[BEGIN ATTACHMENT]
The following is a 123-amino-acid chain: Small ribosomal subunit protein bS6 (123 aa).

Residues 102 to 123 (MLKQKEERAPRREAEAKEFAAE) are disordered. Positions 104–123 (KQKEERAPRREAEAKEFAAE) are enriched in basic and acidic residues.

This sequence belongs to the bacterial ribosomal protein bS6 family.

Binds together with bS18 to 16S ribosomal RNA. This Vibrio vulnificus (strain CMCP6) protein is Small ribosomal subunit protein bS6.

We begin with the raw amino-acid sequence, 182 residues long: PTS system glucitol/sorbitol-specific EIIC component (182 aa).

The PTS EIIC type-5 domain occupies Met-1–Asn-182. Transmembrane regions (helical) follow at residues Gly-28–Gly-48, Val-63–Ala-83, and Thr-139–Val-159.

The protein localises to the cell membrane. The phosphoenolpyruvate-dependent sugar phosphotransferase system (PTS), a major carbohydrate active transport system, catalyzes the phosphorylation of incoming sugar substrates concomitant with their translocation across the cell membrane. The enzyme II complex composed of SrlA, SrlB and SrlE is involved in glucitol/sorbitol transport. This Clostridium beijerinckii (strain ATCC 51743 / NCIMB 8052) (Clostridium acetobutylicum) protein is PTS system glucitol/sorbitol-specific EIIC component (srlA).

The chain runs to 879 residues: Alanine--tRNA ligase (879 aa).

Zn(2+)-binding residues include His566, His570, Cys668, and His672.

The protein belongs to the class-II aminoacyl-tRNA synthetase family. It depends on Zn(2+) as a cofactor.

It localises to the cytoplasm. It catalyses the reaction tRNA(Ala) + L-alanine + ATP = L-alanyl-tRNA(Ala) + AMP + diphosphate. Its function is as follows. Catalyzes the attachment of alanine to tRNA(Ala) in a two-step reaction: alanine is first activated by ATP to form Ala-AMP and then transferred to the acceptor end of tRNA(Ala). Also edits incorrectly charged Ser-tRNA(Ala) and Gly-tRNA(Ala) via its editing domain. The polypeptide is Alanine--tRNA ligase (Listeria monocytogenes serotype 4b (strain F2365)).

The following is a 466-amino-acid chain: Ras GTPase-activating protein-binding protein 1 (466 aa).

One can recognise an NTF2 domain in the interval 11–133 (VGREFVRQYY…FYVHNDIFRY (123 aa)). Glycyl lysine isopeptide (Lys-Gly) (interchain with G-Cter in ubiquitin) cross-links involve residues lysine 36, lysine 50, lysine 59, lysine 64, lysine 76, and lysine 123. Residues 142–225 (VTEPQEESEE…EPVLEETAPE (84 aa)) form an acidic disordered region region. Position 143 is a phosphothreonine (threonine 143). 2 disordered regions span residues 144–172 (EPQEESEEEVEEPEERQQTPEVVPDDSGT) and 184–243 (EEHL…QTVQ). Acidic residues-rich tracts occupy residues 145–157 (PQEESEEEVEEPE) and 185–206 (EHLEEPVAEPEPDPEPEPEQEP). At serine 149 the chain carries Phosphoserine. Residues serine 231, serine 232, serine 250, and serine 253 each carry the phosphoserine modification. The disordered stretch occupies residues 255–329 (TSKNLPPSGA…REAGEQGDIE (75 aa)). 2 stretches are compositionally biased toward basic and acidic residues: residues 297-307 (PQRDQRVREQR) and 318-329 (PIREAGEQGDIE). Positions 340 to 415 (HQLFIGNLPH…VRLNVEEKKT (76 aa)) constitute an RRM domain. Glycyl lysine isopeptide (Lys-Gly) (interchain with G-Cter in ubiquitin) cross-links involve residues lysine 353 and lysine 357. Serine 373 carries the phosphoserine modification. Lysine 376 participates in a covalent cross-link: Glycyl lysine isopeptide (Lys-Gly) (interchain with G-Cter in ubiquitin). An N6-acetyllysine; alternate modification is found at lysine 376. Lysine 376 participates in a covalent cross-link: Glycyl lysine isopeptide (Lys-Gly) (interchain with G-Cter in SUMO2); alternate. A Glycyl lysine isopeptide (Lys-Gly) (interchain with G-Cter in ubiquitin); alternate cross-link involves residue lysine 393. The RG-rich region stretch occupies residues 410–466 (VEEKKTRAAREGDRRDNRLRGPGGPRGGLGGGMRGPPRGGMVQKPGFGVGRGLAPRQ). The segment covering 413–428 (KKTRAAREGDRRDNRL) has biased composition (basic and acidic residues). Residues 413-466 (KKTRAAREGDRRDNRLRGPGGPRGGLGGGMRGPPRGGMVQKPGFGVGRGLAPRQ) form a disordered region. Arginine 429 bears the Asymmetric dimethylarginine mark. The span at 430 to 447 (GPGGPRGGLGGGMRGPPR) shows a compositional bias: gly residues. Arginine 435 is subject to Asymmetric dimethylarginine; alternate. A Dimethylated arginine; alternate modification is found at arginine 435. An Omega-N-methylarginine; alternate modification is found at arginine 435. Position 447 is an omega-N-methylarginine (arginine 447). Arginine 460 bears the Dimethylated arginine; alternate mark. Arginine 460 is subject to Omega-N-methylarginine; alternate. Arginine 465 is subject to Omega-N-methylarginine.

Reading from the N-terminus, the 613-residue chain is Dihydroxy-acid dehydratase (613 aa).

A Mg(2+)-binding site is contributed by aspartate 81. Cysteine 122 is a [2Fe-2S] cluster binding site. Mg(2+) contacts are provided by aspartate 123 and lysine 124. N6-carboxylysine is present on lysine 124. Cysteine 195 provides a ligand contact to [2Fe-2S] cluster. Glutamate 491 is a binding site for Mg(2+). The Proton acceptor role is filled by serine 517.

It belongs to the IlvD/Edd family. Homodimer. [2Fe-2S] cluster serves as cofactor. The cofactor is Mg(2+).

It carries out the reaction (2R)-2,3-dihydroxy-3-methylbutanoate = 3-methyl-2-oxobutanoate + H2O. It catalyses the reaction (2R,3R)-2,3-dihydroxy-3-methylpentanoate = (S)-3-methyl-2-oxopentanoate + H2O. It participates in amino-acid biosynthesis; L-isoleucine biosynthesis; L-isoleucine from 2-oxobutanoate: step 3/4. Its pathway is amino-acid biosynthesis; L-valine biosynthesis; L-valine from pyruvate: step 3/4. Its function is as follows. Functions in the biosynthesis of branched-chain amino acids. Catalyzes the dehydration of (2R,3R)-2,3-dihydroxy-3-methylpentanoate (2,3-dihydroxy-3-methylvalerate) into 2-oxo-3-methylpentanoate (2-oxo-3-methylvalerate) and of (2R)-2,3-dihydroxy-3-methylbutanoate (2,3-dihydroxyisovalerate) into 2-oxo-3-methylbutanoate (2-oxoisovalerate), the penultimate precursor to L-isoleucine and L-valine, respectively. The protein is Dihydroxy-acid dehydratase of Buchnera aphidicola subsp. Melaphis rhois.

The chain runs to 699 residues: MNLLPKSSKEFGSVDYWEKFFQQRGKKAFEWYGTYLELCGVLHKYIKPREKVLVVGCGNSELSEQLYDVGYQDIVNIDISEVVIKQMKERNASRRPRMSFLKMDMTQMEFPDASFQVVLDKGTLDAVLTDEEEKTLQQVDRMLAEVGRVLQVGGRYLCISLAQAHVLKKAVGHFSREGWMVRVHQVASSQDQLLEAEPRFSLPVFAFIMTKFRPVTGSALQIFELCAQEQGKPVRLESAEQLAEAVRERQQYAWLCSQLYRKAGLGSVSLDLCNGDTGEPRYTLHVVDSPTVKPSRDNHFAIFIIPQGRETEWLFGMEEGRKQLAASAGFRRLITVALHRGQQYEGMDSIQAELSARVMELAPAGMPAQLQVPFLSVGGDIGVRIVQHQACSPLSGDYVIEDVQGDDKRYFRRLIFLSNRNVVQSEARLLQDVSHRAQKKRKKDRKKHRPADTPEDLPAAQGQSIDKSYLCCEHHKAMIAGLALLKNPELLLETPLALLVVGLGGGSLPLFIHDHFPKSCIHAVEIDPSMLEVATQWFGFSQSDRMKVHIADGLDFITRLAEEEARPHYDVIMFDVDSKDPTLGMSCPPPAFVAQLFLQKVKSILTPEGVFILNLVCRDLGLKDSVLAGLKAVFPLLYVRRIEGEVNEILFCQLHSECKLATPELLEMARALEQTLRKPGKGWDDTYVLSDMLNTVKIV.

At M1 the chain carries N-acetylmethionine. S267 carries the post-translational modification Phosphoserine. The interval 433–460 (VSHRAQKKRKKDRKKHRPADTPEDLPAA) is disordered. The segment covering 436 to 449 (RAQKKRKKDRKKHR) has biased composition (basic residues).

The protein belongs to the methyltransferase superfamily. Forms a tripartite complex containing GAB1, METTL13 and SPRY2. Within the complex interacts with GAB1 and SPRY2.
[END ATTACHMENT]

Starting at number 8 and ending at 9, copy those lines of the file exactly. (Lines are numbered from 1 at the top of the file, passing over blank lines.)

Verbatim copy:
The chain runs to 879 residues: Alanine--tRNA ligase (879 aa).

Zn(2+)-binding residues include His566, His570, Cys668, and His672.